- psychomotor automatism
- The term psychomotor automatism comes from the Greek noun psuchè (life breath, spirit, soul, mind), the Latin noun motio (movement), and the Greek adjective automatos (automatically, driven by a power of its own). It was introduced in or shortly before 1954 by the Canadian neu-roscientists Wilder Graves Penfield (1891-1976) and Herbert Henri Jasper (1906-1999) to denote a period of confused behaviour with amnesia. Penfield and Jasper employ the term psychomotor automatism in the context of their classification of *psychical states in opposition to the terms *psychical hallucination and *psychical illusion. Psychomotor automatisms are not classified as hallucinations, but as their equivalent in the sphere of motor movements. Penfield suggests that psychomotor automatisms may be evoked by local epileptic discharge in the pre-frontal or temporal cortex spreading to the dien-cephalon (i.e. the higher brainstem). He is careful to point out that in order to evoke an attack of automatism, the epileptic activity must be confined to the part of the diencephalon associated with consciousness, leaving the so-called automatic sensory-motor mechanism unaffected. As he asserts, "When a local discharge occurs in pre-frontal or temporal areas of the cortex, it may spread directly to the highest brain-mechanism by bombardment (the mind's mechanism). When it does this, it produces automatism." And, "So it is that the mechanism in the higher brain-stem, whose action is indispensable to the very existence of consciousness, can be put out of action selectively! This converts the individual into a mindless automaton." Conceptually, this explanatory model is related to Jackson's conception of the * dreamy state. For a further explanation see the entries Automatism and Dreamy state.ReferencesMullan, S., Penfield, W. (1959). Illusion of comparative interpretation and emotion. Archives ofNeurology and Psychiatry, 81, 269-284.Penfield, W., Jasper, H. (1954). Epilepsy and the functional anatomy ofthe human brain. Boston, MA: Little, Brown and Company.
Dictionary of Hallucinations. J.D. Blom. 2010.
Look at other dictionaries:
automatism — The term automatisme was introduced in or shortly before 1846 by the French alienist Jules Gabriel François Baillarger (1806 1891). It comes from the Greek adjective automatos, which means automatically or driven by a power of its own.… … Dictionary of Hallucinations
Automatism — 1. A behavior that is performed without conscious knowledge and that does not appear to be under conscious control. This curious type of behavior occurs in a number of neurological and psychiatric disorders. The neurologic disorders associated… … Medical dictionary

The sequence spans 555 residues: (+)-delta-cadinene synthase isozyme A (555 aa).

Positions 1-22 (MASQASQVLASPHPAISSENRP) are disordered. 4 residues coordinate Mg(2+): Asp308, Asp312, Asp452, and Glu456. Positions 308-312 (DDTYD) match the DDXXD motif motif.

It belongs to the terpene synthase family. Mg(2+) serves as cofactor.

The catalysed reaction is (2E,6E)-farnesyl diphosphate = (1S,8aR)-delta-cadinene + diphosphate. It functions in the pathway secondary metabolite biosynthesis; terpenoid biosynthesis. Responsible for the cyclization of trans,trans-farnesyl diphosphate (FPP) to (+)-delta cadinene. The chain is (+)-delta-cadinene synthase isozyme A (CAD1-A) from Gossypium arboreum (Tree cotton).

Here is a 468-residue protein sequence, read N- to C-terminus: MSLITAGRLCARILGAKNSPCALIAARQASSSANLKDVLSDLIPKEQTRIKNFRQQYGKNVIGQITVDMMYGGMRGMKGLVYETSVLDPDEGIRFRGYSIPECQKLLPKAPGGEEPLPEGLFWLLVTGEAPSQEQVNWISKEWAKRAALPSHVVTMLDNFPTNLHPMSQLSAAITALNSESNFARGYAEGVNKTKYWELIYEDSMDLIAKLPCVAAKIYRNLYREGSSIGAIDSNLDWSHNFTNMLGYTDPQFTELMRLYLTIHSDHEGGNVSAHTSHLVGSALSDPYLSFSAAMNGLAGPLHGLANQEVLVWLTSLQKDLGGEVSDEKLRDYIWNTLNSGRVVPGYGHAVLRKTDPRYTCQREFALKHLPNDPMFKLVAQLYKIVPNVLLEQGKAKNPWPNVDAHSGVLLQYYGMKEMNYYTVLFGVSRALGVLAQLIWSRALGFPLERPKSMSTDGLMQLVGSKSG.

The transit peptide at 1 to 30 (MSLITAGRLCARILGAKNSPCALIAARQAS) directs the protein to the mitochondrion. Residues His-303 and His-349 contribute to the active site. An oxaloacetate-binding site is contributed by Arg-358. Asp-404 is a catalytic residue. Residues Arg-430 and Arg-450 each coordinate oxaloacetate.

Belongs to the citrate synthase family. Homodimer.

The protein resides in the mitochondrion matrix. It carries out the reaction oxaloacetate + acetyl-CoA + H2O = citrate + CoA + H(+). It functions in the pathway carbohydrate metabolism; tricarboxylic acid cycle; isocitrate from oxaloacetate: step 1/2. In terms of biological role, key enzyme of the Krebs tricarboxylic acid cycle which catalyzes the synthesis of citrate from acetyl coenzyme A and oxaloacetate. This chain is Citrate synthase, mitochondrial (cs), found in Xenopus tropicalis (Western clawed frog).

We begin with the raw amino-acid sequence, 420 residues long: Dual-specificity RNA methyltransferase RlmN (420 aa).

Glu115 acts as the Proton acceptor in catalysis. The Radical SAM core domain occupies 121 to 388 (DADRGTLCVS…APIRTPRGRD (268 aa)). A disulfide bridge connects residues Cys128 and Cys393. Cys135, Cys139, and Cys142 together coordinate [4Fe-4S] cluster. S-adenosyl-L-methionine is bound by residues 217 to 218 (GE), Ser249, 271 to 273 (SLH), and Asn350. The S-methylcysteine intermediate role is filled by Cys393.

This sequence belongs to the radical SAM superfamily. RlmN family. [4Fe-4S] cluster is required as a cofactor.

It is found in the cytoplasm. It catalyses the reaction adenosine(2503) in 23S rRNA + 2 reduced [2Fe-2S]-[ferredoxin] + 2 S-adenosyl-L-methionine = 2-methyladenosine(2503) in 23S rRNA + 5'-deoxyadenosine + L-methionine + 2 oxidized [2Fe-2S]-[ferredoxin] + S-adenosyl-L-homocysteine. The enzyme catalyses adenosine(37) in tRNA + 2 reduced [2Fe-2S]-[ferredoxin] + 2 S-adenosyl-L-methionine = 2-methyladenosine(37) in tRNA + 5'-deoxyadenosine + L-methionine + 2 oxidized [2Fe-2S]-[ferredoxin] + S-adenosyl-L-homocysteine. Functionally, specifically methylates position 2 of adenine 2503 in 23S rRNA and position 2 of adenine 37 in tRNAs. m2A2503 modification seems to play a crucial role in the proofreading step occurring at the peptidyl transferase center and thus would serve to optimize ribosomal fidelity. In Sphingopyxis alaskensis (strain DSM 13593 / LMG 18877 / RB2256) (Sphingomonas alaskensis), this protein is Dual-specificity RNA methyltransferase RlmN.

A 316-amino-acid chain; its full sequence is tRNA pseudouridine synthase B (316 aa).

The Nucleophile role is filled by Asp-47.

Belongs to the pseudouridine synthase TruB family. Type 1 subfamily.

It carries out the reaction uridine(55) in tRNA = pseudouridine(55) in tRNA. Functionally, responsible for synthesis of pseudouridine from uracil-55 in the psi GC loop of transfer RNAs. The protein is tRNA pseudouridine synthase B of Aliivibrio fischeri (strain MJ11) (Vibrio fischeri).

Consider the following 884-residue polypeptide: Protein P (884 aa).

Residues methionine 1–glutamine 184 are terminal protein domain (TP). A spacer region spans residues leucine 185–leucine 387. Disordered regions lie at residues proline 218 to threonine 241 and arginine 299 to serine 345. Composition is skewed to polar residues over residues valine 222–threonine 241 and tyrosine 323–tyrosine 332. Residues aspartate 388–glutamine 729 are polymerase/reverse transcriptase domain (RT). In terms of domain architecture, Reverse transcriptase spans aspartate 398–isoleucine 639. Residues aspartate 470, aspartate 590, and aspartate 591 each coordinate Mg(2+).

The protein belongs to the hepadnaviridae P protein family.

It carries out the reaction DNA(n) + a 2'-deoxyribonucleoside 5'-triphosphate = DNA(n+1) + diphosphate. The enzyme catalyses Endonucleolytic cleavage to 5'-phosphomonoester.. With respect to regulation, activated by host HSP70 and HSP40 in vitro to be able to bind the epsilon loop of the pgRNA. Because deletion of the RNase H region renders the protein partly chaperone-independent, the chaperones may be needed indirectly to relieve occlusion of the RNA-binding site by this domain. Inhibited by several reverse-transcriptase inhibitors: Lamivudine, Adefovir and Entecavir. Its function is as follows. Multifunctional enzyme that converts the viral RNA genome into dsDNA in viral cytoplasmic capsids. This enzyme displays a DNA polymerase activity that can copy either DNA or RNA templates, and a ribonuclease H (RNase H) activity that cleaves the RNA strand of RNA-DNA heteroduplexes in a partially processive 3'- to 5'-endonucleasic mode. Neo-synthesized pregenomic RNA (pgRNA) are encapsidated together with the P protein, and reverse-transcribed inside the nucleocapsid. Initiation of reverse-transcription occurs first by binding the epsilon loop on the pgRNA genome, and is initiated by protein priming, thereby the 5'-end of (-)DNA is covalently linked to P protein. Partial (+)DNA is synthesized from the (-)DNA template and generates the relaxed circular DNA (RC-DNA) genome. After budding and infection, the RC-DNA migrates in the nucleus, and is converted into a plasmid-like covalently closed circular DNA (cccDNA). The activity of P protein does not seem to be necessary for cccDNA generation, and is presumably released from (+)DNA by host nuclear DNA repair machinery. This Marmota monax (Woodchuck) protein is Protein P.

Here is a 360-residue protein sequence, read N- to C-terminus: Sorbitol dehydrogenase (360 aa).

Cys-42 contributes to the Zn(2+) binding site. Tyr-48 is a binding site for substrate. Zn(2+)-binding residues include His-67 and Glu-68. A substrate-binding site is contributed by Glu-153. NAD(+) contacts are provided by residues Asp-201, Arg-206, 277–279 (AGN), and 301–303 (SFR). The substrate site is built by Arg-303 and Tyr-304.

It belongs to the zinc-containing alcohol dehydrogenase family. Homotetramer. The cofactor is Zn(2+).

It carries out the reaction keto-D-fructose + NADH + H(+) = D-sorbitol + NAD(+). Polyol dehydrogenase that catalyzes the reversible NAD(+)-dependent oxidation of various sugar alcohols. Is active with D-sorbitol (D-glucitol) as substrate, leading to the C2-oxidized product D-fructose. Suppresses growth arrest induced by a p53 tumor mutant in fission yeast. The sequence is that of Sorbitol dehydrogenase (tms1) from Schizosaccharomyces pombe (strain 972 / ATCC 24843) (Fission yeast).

psychic hallucination — Also known as psychical hallucination, mental hallucination, conception hallucination, and sensorial hallucination. The term psychic hallucination is indebted to the Greek noun psuchè (life breath, spirit, soul, mind). It was introduced in or… … Dictionary of Hallucinations
psychical illusion — Also known as illusion of comparative interpretation and interpretive illusion. The term psychical illusion is indebted to the Greek noun psuchè (life breath, spirit, soul, mind). It was introduced in or shortly before 1954 by the Canadian… … Dictionary of Hallucinations
psychical state — Also known as aura. The term psychical state is indebted to the Greek noun psuchè (life breath, spirit, soul, mind). It was introduced in or shortly before 1954 by the Canadian neuroscientists Wilder Graves Penfield (1891 1976) and Herbert… … Dictionary of Hallucinations
Epilepsy — (seizure disorder): When nerve cells in the brain fire electrical impulses at a rate of up to four times higher than normal, this causes a sort of electrical storm in the brain, known as a seizure. A pattern of repeated seizures is referred to as … Medical dictionary
Bratty v Attorney-General of Northern Ireland — English case infobox name=Bratty v Attorney General for Northern Ireland court=House of Lords date decided= 3rd October 1961 full name= Bratty v Attorney General for Northern Ireland citations= 1961 UKHL 3 judges= Lord Kilmuir, LC; Lord Tucker;… … Wikipedia
Bromazepam — Systematic (IUPAC) name 9 bromo 6 pyridin 2 … Wikipedia
Seizure types — The numerous epileptic seizure types are most commonly defined and grouped according to the scheme proposed by the International League Against Epilepsy (ILAE) in 1981. Distinguishing between seizure types is important since different types of … Wikipedia
Glossary of psychiatry — In this glossary of psychiatric terms, mostly Greek, secondly French and German and some English terms, as used in psychiatric literature, were defined. We have included many other terms with the passage of time and aim to broaden this article to … Wikipedia